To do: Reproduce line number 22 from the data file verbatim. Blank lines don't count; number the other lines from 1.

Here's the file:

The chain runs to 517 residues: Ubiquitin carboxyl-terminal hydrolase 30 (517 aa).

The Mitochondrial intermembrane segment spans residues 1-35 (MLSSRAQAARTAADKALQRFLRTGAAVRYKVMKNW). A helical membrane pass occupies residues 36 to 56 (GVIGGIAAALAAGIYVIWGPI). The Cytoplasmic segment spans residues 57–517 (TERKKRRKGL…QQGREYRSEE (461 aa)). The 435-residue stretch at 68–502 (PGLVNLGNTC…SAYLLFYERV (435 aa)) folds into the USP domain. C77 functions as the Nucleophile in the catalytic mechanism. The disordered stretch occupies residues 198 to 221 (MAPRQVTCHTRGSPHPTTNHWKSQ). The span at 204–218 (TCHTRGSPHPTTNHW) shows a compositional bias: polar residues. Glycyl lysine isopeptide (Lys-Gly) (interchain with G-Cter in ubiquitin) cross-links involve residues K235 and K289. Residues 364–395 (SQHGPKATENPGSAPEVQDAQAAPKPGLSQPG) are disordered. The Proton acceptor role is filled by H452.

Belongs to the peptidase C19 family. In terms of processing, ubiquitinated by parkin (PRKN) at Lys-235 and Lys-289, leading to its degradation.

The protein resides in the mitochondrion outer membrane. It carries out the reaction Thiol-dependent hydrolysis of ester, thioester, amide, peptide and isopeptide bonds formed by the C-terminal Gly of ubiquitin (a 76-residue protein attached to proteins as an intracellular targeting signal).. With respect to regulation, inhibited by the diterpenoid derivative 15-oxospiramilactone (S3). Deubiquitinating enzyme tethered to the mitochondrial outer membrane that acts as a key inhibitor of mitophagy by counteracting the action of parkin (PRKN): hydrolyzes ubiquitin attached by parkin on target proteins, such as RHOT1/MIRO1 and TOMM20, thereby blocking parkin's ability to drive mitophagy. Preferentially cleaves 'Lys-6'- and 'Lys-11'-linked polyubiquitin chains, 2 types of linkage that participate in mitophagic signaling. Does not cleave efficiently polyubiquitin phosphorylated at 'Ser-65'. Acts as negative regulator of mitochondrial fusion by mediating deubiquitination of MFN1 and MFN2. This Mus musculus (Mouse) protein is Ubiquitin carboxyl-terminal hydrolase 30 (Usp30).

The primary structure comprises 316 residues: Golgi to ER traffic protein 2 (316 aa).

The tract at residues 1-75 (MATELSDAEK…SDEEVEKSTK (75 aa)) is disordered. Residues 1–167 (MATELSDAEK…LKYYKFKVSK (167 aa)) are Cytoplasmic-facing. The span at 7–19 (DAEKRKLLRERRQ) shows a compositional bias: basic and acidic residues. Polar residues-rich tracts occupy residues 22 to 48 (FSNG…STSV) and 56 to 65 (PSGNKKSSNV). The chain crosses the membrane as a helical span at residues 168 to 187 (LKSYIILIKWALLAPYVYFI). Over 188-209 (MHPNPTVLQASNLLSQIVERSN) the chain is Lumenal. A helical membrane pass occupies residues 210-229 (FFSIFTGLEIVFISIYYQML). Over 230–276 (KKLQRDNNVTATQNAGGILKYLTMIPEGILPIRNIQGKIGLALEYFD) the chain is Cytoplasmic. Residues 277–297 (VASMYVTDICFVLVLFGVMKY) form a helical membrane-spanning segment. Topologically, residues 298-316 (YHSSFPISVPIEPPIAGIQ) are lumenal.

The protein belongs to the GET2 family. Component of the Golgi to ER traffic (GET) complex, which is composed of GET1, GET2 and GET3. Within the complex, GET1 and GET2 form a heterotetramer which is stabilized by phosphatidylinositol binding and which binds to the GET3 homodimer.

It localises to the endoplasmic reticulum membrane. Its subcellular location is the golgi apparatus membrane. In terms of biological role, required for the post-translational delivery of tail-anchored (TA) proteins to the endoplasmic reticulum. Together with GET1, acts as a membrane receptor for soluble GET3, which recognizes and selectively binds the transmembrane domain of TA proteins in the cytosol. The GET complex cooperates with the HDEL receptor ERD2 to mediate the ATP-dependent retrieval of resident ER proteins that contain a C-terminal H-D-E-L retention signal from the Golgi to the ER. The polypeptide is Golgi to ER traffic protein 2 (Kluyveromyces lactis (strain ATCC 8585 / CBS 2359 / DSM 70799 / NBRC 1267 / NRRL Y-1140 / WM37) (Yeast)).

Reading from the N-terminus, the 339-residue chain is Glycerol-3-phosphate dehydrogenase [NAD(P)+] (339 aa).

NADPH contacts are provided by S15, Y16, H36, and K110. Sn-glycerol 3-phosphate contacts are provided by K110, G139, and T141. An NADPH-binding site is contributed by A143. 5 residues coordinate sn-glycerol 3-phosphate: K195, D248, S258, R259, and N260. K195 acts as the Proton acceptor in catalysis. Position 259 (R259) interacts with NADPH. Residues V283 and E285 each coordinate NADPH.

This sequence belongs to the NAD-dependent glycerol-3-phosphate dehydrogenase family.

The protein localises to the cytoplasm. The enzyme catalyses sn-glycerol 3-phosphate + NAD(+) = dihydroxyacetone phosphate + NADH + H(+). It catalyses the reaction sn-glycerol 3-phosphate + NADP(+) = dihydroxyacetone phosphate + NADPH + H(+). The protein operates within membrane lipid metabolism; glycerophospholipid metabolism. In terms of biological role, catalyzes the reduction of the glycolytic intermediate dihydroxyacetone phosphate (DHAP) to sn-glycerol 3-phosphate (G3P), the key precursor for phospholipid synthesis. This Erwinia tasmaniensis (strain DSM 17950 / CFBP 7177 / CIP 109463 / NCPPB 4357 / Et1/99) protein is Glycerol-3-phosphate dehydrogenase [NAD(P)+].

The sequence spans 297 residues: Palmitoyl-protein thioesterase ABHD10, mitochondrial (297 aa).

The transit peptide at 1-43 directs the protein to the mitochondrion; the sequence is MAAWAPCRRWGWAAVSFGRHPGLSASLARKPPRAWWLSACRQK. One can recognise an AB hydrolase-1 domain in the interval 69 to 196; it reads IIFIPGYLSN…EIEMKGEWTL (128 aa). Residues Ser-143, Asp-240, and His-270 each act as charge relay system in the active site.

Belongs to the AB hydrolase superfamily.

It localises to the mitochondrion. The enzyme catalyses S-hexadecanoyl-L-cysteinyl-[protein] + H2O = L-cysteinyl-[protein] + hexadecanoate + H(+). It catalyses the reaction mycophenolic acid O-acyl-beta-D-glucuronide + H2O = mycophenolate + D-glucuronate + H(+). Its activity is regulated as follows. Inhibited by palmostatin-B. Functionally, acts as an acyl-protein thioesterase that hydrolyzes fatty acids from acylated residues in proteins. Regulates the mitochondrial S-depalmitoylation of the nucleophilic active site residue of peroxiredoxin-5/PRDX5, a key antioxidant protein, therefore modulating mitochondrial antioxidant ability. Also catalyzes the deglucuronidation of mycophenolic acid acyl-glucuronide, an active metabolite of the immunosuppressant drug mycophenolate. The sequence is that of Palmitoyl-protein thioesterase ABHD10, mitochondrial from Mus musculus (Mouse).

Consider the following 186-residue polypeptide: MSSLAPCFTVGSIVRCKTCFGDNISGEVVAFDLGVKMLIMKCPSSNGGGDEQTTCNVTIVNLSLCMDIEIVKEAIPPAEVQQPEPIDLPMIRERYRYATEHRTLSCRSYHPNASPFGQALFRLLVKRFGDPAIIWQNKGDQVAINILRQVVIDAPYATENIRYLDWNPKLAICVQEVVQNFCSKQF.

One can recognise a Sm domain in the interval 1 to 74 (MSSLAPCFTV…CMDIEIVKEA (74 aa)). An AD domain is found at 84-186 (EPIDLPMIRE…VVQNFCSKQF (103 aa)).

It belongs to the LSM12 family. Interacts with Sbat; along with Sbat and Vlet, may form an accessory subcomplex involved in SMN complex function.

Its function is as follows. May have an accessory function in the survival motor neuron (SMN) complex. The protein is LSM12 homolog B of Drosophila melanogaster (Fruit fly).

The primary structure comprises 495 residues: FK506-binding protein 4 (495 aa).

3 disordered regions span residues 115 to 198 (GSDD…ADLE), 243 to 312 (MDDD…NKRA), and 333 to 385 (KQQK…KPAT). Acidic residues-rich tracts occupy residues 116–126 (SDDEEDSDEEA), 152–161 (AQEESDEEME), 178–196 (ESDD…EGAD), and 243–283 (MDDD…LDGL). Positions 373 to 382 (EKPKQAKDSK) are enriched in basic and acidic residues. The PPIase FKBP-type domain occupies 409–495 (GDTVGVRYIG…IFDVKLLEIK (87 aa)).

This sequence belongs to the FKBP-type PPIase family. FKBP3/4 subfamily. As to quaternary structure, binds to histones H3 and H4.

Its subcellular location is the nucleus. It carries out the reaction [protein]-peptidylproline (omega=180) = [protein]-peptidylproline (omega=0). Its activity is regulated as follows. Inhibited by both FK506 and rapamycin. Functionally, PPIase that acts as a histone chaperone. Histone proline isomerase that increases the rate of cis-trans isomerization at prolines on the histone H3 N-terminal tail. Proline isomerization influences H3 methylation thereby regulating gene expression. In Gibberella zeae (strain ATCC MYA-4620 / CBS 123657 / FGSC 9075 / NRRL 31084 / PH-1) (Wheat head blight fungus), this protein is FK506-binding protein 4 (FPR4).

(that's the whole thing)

3 disordered regions span residues 115 to 198 (GSDD…ADLE), 243 to 312 (MDDD…NKRA), and 333 to 385 (KQQK…KPAT). Acidic residues-rich tracts occupy residues 116–126 (SDDEEDSDEEA), 152–161 (AQEESDEEME), 178–196 (ESDD…EGAD), and 243–283 (MDDD…LDGL). Positions 373 to 382 (EKPKQAKDSK) are enriched in basic and acidic residues. The PPIase FKBP-type domain occupies 409–495 (GDTVGVRYIG…IFDVKLLEIK (87 aa)).